A list of sources may be found on the following website: en.wikipedia.org/wiki/Gargoyle.
These pictures depict various gargoyles on the Notre Dame Basilica in Paris. (Photos copyright © by Kaj Halberg)
This gargoyle, depicting a mythic creature, half dragon, half fish, was seen on the Shueisian Daoist Temple, Xingang, Taiwan. This temple, which was erected in 1780, is dedicated to Da Yu (‘Yu the Great’), who, during the Xia Dynasty (c. 2700-1600 B.C.), managed to stop the great annual flooding of the Yellow River by building canals. Daoists later regarded him as a god. (Photo copyright © by Kaj Halberg)
This sculpture in the Hindu temple Brihadisvara, Thanjavur, Tamil Nadu, South India, shows a fat-bellied being, blowing into a bag-pipe. It acts as support for a drainage pipe for rain water. (Photo copyright © by Kaj Halberg)
This lion on the wall of Winchester Cathedral, Hampshire, England, is still called a gargoyle, although it is not designed to lead away rainwater. (Photo copyright © by Kaj Halberg)
Another name of the pronghorn (Antilocapra americana) is American antelope, which is somewhat misleading, as it is not a true antelope, but forms a separate family, Antilocapridae – a name constructed from the Greek words for antelope and goat. The name pronghorn refers to the short, straight horns, which are forked. When the Europeans came to America, this species was unbelievably abundant in the West. However, uncontrolled hunting caused this iconic animal to have been almost eradicated by around 1900. Following conservation efforts in later years, it is now common again many places in the West.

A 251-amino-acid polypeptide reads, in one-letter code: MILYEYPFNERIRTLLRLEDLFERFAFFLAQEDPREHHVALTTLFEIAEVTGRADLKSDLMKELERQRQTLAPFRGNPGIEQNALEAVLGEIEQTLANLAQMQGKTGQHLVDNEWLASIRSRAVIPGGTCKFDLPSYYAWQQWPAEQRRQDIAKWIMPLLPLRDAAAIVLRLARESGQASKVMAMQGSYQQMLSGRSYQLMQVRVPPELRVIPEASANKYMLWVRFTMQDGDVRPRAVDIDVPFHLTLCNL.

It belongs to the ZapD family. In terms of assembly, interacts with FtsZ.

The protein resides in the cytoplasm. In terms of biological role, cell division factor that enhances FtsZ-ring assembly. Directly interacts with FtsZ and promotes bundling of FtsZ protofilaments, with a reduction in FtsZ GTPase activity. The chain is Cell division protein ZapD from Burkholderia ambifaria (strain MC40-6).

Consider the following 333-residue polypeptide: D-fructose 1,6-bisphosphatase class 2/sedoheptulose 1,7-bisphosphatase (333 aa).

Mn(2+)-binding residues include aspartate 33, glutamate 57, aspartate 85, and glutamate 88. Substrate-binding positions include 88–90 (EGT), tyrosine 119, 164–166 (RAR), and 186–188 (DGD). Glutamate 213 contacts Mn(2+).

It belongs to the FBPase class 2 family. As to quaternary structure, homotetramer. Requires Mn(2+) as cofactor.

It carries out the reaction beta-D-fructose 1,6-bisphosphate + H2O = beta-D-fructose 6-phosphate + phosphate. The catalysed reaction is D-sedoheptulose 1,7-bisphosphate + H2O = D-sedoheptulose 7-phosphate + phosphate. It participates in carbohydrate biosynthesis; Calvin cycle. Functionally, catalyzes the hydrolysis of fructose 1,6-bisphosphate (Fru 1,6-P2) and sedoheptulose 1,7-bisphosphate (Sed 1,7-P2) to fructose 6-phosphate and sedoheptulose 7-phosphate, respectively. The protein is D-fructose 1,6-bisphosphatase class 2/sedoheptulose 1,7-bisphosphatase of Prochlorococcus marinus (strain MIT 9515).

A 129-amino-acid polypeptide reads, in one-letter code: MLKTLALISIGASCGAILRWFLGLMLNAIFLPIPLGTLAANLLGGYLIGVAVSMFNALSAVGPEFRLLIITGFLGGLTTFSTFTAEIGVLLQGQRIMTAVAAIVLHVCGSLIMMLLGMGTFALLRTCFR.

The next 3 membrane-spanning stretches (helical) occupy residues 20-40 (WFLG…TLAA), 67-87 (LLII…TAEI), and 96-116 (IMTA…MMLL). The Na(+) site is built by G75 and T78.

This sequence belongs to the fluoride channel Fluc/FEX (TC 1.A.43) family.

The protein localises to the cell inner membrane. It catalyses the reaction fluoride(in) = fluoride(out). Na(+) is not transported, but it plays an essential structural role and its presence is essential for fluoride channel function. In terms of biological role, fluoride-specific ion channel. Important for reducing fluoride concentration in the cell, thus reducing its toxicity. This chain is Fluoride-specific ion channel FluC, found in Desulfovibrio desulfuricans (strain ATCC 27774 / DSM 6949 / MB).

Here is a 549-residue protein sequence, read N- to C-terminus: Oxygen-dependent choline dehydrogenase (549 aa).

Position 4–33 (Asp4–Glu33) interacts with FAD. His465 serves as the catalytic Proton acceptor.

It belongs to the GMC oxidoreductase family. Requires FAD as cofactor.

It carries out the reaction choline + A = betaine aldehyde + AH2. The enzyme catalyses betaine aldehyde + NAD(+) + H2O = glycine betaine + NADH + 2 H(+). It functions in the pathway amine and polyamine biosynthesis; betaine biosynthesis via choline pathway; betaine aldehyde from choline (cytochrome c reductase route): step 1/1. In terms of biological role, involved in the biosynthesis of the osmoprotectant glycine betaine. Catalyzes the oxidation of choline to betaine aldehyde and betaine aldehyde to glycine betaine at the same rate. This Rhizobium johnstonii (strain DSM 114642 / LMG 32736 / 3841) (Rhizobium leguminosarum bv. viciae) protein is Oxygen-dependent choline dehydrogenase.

A rain shower has drenched this pronghorn, Yellowstone National Park, Wyoming. (Photo copyright © by Kaj Halberg)
The pretty Kashmir acanthus (Strobilanthes wallichii) is found from Pakistan east to Bhutan, growing between 2,700 and 3,600 m altitude. The specific name was given in honour of Danish physician and botanist Nathaniel Wallich (1786-1854), who studied the Indian and Himalayan flora in the early 1800s. The genus Strobilanthes is presented in depth on the page Plants – Mountains plants: Himalayan flora.